The trial of 20 Africans, including Winnie Mandela, wife of jailed African Nationalist Leader, Nelson Mandela, on capital charges under South Africa's Terrorism Act resumed in Pretoria Supreme Court on Monday (August 24).
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Background: The trial of 20 Africans, including Winnie Mandela, wife of jailed African Nationalist Leader, Nelson Mandela, on capital charges under South Africa's Terrorism Act resumed in Pretoria Supreme Court on Monday (August 24).
The trial had been postponed for three weeks at the request of Defence Lawyers who were expected to continue their arguments that 19 of the accused had already been acquitted of similar charges, and that the 20th was wrongly arrested in violation of International Law.
The 19 were among 22 Africans acquitted in the Pratoria Supreme Court earlier this year of charges under the Suppression of Communism Act. They were immediately taken back into custody without charge, by Security Police. After several weeks of silence, three of the 22 were released.
The others, by then joined by the 20th accused, Benjamin Ramotse, have now been returned to the same court which acquitted them, facing a 58-page indictment under South Africa's Terrorism Act.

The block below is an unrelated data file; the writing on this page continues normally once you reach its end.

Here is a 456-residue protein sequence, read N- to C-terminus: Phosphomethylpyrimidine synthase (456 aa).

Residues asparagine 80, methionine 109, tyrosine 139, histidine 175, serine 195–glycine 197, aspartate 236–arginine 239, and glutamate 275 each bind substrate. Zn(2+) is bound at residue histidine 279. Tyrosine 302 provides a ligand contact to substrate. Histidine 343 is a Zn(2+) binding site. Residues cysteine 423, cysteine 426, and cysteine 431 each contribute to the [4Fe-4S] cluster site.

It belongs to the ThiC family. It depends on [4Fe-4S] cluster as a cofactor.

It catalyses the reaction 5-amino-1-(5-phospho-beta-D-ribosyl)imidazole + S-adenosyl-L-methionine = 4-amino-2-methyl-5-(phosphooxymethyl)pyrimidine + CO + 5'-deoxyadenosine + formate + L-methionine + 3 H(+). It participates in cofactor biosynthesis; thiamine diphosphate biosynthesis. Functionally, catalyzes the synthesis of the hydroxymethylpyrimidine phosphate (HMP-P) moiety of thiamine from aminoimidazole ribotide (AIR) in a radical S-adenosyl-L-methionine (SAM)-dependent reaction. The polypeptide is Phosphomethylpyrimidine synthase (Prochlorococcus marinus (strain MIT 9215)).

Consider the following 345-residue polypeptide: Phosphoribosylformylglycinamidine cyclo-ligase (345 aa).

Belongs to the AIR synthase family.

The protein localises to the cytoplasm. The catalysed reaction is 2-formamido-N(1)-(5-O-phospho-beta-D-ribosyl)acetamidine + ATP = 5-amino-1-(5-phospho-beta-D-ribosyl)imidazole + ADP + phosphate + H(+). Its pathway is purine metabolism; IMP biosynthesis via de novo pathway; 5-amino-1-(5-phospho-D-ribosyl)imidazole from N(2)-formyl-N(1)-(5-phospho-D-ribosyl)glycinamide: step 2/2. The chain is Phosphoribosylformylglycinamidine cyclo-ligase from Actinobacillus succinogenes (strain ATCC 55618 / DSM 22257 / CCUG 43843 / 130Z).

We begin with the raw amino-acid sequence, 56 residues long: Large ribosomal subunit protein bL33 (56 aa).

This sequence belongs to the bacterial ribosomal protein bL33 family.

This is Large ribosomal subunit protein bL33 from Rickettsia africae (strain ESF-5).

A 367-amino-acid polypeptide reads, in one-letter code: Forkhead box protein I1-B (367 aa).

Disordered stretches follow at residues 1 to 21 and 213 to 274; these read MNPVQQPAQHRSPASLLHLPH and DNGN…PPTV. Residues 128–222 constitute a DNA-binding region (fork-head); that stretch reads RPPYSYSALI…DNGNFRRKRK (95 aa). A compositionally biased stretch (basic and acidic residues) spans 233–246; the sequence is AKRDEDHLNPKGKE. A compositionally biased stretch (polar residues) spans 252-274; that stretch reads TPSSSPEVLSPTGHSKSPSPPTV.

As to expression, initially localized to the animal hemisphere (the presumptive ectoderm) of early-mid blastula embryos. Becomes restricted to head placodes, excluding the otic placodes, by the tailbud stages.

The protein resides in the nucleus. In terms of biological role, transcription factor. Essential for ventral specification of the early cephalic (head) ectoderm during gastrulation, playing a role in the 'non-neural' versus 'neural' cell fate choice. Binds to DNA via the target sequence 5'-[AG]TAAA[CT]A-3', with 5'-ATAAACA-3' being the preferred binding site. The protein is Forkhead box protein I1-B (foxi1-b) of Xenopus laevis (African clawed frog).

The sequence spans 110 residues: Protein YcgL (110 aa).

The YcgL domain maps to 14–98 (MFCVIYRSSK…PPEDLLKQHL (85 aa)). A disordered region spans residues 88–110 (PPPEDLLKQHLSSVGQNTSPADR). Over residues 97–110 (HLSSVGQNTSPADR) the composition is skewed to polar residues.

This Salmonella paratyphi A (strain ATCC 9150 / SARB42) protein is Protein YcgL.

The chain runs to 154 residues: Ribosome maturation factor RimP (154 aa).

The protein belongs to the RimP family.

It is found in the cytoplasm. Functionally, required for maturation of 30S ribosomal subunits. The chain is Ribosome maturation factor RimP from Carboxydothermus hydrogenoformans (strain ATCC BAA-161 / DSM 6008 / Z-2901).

Ramotse, who claims Zambian citizenship, said in court that he had been arrested by Rhodesian troops in Botswana and handed over the South African Security Police, who he alleges, "mercilessly" tortured him.
Through counsel he submitted that his arrest was a violation of International Law.
Among the charges the accused faces are those of receiving guerrilla training abroad, incitement to murder, and incitement to sabotage and conspiracy to make war against South Africa.
Strict security arrangements were in force outside the court. While not visible, the influence of Security Police was strong evident, and cameramen were limited in their coverage to the extent of not being permitted to photograph the front of the courthouse.
Nelson Mandela is serving a life sentence on Robben Island, South Africa's maximum security prison island off Cape Town. Until this imprisonment, Mandela had been leader of the banned African National Congress.